But in this instance, she said, her office is not waiting on the voters to take action. She’s told her staff to reinstate flagged individuals if they have voted in recent elections. In other words, since finding out about the problem, McGuire is erring on the side of caution. “Nobody should ever be refused the right to vote,” she said. She also noted a number of the letters the office has sent out have come back undeliverable.
McGuire said there were 90 people on the ACIC list sent by the secretary of state to Pope County, and that they’d sent about 50 of those individuals letters by the time her office received the “hold up” warning from the secretary of state. Of those 50, she said, “we have had three that have contacted us” about being incorrectly removed. “The others … it looks like a lot of them are going to be [incorrect] but we’re not finished working through all the records.”
Bo Ingram of Cabot said he received his letter notifying him his voting rights had been
suspended right after the Fourth of July. Ingram does have a felony on his record, but he was released from parole over a decade ago and had his rights reinstated “sometime between 2006 and 2008.”
Lonoke, the county seat, is about a 30 minute drive from his house, he said. So, “I took off work Friday and went up there to the parole office, and asked if I could get copies of my release papers, because I was released in 2005. They told me … it shouldn’t be a problem. So I went to the courthouse in Lonoke, and after going upstairs and downstairs, I talked to a woman at the voter registration place. … She said there’d already been several people in there with the same problem. That theirs had been suspended.”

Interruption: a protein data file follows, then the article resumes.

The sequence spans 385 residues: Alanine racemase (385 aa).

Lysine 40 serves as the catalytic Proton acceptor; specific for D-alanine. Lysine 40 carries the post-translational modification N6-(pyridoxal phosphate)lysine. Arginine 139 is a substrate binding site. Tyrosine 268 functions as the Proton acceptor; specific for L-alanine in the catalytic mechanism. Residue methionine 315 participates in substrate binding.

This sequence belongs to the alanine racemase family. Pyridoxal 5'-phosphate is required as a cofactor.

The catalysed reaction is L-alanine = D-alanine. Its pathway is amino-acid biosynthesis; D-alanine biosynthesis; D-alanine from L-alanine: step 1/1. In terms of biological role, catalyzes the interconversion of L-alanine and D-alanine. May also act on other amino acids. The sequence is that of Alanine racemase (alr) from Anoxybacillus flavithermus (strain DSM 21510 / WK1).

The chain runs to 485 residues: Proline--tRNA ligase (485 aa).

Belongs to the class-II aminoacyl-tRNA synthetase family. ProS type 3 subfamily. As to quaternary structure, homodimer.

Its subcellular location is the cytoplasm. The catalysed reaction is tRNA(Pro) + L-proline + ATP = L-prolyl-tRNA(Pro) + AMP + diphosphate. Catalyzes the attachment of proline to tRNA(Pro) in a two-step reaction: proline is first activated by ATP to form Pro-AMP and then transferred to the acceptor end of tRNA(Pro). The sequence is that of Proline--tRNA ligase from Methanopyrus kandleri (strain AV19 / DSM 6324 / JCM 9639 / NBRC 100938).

The employee at the clerk’s office, he said, was apologetic and angry on his behalf about the mix-up from the state. “She believed me, and she reinstated me. … She was probably even more pissed off than I was,” he said. “She wasn’t giving anybody any hassle about putting them back on the list. She said, ‘This is an important election.'”
“I’m a loud-mouthed Democrat, I guess you’d say,” Ingram said. “I’m not a conspiracy person and all that, but I wonder — how many of those people were Democrats?”
(I attempted to call the Lonoke County Clerk’s office Tuesday afternoon, but couldn’t reach anyone — though in fairness, I placed the call around 4:40 p.m.)